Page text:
I really wonder if everyone in China looks at her and thinks yeah, weird, but doesn’t look like a prostitute. She seems to indicate that only westerners get a rise out of her appearance? She posted albums where she’s walking around Shenzhen and “nobody cares”. I find this so incredibly hard to believe, as if sexism were over. I’m sure most people are merely just politely looking away? Isn’t she going to feel some sort of societal ostracism in any way?
I just can’t believe that China is the feminist utopia we should be striving for, where a woman can modify her appearance like that just for fun, without any societal pressure to do so, and walk around completely free of all judgement. It seems way too incredible.
It’s possible that sexism in China takes different forms than slut-shaming (like compulsory sexuality and glass ceilings); it could be that body modifications to improve appearance are explicitly encouraged, and that women who do not engage are shamed (not exactly prude-shaming or ugly-shaming, but similar).
There are plenty of ways for the culture to be vastly different and lack slut-shaming without being a feminist utopia.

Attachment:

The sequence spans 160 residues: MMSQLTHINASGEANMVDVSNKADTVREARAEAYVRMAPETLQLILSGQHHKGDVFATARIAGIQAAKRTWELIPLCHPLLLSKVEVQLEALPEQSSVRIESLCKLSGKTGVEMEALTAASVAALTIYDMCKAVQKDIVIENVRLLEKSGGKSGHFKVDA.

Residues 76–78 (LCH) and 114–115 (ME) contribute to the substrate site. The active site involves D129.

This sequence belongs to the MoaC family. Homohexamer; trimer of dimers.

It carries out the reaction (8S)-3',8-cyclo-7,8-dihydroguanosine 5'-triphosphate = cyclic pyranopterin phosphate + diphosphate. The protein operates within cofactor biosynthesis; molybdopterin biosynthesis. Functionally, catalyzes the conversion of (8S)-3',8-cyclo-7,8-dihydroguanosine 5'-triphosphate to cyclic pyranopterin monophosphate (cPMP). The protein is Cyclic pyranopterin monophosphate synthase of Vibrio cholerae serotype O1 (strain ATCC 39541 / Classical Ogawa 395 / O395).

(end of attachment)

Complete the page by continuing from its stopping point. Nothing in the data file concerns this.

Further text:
I think this is more like it. After all, China’s Missing Women indicates a different kind of problem.
I for one would like to take her at her word.
Some day, one hopes, sexism may well be over and part of that will be giving up on trying to explain away lived experiences.
After looking at her 360 video, I think what’s going on here is a bit of an internet misunderstanding.
She posts on Reddit and online she gets a lot of reactions, many of them negative and name-calling. I don’t know if this happens to her on the Chinese internet or not. Online, though, people tend to voice and say a lot of things that they would be more quiet about in person.
Now look at the reaction she gets in person where she’s walking around. Most people ignore her but some do stare at her, as you can see in that 360 video, both men and women (cool thing, these 360 videos, btw). That’s more or less is equal to the response I would expect she would get around a big city like here in Montréal, except maybe with more cat-calling from men. (Catcalling is reportedly rare in China and East Asia? Wow.) I expect that in a more rural area both in China and in America (América), she might get more of a reaction?
She acknowledges that she changed her appearance to get a reaction. What I think is the internet misunderstanding is that she’s expecting to get an angry reaction if she walks around like that in the West, because she gets angry reactions online. She might get anger in some places, and she’ll certainly get street harassment, but I doubt in most large urban centres most people would do much more than discreetly stare.